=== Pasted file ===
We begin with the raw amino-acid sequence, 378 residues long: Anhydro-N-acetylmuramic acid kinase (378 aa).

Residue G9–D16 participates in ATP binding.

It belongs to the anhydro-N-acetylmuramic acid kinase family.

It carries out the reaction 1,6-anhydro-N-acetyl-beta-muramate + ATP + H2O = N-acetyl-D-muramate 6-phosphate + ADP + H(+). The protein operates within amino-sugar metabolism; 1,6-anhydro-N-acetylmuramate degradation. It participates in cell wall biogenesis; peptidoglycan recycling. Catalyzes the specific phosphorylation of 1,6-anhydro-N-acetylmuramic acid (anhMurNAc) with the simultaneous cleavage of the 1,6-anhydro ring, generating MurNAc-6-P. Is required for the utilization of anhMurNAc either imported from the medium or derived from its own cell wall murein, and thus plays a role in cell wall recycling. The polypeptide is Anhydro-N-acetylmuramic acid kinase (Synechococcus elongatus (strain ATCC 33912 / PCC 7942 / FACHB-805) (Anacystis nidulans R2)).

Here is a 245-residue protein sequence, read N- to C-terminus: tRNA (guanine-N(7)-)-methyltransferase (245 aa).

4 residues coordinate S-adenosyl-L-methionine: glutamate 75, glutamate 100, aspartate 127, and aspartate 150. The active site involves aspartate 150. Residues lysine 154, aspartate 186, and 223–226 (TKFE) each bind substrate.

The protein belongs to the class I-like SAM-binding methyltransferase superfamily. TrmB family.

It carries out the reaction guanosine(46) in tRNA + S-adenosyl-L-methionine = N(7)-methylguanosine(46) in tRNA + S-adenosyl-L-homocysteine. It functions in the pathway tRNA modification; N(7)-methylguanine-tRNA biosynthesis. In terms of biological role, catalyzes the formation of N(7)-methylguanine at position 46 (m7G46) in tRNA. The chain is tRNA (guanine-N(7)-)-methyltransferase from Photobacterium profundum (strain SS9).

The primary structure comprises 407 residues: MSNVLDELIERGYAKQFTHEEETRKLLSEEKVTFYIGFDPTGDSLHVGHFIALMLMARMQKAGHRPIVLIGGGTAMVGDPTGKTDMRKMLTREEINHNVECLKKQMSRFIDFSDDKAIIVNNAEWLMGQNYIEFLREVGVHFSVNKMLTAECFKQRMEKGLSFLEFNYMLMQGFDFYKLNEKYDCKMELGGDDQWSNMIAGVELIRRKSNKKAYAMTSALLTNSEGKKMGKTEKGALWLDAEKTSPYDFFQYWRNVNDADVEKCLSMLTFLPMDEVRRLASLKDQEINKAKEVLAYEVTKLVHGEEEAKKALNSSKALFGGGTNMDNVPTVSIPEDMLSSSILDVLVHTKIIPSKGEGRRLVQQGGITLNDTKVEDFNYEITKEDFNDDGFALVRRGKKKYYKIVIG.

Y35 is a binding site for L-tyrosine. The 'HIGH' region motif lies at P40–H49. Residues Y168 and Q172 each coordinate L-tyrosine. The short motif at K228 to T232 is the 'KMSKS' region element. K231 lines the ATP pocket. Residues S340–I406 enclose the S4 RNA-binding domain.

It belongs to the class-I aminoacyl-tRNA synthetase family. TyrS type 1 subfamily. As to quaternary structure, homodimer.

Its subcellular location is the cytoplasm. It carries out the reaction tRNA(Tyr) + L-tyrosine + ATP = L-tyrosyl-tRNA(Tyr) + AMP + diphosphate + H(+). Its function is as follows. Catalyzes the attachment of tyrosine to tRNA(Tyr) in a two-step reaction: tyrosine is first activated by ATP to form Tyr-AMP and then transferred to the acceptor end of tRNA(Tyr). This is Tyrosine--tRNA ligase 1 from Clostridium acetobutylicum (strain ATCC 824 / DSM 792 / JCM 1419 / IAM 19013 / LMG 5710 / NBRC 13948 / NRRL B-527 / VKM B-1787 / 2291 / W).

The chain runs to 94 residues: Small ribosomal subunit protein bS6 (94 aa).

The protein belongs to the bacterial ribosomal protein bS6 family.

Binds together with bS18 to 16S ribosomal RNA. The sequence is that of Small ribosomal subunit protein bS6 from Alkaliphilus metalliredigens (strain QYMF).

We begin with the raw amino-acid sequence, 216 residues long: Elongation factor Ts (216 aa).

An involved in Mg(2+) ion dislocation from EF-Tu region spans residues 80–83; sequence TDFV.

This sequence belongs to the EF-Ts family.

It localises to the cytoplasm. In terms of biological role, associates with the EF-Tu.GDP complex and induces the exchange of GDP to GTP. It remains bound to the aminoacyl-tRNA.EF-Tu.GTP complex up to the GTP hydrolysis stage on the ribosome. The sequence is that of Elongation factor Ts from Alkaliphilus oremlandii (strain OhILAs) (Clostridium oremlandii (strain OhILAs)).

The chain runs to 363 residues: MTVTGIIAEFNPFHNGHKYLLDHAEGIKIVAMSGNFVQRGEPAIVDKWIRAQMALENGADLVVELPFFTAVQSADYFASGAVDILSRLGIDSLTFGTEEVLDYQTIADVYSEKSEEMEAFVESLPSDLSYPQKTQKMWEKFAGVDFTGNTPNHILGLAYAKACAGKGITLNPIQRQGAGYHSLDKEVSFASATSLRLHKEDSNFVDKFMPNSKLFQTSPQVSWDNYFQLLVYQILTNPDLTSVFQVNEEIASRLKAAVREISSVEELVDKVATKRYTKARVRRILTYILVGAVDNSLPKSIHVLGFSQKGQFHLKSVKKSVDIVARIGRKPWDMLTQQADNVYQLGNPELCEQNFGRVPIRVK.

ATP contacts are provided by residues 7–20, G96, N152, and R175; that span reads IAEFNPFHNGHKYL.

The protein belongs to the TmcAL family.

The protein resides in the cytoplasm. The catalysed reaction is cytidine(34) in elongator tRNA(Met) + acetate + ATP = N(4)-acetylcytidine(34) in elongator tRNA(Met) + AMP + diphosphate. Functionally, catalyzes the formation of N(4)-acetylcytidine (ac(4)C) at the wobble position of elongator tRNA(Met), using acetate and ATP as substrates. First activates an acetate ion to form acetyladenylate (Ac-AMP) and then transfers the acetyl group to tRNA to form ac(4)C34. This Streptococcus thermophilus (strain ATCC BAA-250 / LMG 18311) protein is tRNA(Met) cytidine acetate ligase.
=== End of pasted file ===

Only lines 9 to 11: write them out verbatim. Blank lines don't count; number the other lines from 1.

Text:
The primary structure comprises 407 residues: MSNVLDELIERGYAKQFTHEEETRKLLSEEKVTFYIGFDPTGDSLHVGHFIALMLMARMQKAGHRPIVLIGGGTAMVGDPTGKTDMRKMLTREEINHNVECLKKQMSRFIDFSDDKAIIVNNAEWLMGQNYIEFLREVGVHFSVNKMLTAECFKQRMEKGLSFLEFNYMLMQGFDFYKLNEKYDCKMELGGDDQWSNMIAGVELIRRKSNKKAYAMTSALLTNSEGKKMGKTEKGALWLDAEKTSPYDFFQYWRNVNDADVEKCLSMLTFLPMDEVRRLASLKDQEINKAKEVLAYEVTKLVHGEEEAKKALNSSKALFGGGTNMDNVPTVSIPEDMLSSSILDVLVHTKIIPSKGEGRRLVQQGGITLNDTKVEDFNYEITKEDFNDDGFALVRRGKKKYYKIVIG.

Y35 is a binding site for L-tyrosine. The 'HIGH' region motif lies at P40–H49. Residues Y168 and Q172 each coordinate L-tyrosine. The short motif at K228 to T232 is the 'KMSKS' region element. K231 lines the ATP pocket. Residues S340–I406 enclose the S4 RNA-binding domain.

It belongs to the class-I aminoacyl-tRNA synthetase family. TyrS type 1 subfamily. As to quaternary structure, homodimer.